My flatmate swears she is immune to the power of advertising. She says she simply buys the necessities and doesn't care who makes them, as long as they serve their purpose. When I pointed out that she was wearing a Billabong hoodie, a pair of Levi jeans and some Nike Air trainers, she changed her stance slightly and instead swore at me.
It got me thinking, are any of us safe from the power of advertising? In a time when the terms 'credit crunch' and 'recession' have become integrated into our daily conversations, companies continue to ply what cash they have into their marketing strategies in a bid to persuade you to choose their product over their competitors. The mobile industry is no exception. You only have to watch an episode of Coronation Street (I'm more an EastEnders man myself - but for the purpose of making this argument I had to come up with a program with ad breaks) for it to be interrupted halfway through with the latest iPhone commercial or operator tariff.
Yet it's not just your TV that is screaming 'buy me! buy me!' I caught a black cab the other day. I say 'black' cab, it was in fact purple, due to a huge Yahoo! Mobile logo emblazoning the side of it. Then there are the giant billboards that decorate our skylines and no venue is safe from a spot of branding. There's the O2 Arena, and Birmingham's huge exhibition centre, formerly known as the NEC, is now known as the LG Arena (named before it released its handset of the same name – coincidence?).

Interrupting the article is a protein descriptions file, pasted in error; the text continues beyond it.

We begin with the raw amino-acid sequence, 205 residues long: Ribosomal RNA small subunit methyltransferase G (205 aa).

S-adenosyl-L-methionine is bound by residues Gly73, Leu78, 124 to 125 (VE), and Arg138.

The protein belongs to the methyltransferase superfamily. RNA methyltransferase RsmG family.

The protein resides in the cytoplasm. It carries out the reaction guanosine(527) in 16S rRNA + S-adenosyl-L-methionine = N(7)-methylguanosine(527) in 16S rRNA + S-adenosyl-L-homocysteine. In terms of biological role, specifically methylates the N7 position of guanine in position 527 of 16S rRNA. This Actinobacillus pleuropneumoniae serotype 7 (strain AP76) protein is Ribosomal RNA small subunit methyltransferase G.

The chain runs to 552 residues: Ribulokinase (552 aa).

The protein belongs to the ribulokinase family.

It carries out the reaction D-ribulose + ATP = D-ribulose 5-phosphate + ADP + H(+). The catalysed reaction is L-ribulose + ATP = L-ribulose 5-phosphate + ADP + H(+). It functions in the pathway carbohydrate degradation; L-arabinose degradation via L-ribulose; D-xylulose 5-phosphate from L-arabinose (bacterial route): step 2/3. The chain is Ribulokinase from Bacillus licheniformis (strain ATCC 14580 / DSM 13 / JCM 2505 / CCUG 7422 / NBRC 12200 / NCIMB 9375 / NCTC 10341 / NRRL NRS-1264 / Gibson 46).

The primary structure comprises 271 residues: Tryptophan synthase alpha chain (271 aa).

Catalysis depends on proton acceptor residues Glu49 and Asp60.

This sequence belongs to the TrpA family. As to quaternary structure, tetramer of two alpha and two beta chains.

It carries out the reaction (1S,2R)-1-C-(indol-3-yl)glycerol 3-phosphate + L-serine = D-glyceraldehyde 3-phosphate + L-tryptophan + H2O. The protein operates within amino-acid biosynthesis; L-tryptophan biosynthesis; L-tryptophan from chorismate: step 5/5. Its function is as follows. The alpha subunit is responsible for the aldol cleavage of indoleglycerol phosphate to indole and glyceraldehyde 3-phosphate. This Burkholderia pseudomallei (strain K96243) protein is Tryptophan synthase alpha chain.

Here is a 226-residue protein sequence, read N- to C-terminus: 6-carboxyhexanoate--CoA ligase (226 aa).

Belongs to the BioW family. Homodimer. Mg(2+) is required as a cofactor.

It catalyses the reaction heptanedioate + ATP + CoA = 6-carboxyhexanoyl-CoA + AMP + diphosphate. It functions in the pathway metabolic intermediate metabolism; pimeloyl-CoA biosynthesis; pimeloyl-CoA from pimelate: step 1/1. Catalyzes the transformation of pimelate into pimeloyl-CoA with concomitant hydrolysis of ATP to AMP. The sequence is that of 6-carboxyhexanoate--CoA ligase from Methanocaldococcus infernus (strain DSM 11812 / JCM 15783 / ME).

But does it work? Are you really likely to be watching your favourite band at the O2 Arena, when you suddenly think to yourself, 'do you know what? When I get home after this brilliant musical bonanza, I must remember to feed the cat and then change networks to O2?' OK, perhaps that's a tad flippant – I'm sure there are many marketing types out there far cleverer and more astute than I am, who could point to all manner of figures and statistics that show branding such as this does work and they're probably right, even if it is subconscious.
Samsung and Vodafone will certainly hope it does. Both have just announced a joint sponsorship of what is being billed as The Big Game 2, a Guinness (see it's not just the mobile market) Premiership rugby clash between Harlequins and Wasps. Samsung has been quite open about how it hopes its presence at the game will help push its smartphone agenda to the very audience it is are aiming for.
Presumably the idea is that a rugby crowd is full of the sort of professionals who need a smartphone in their lives. I must admit, the idea of any spectator at the match, held at Twickenham on 27 December, being able to take their program to a retail shop to purchase the Vodafone 360 Samsung H1 handset for a reduced rate seems like a good idea.
So despite the tough times we currently find ourselves in, it would appear that advertising and marketing campaigns are here to stay. Some of us may be more affected than others, but perhaps none of us are completely immune to the power of advertising.
Anyway this blog writing is tiring work. I'm off to buy a can of Coca Cola and a KitKat Chunky. There are of course other brands of coke and chocolate bars available.
Tell us what you think. Have you consciously brought a phone or changed network as a result of an advert you saw? If so which one? What's your favourite mobile related advert? What's your least favourite?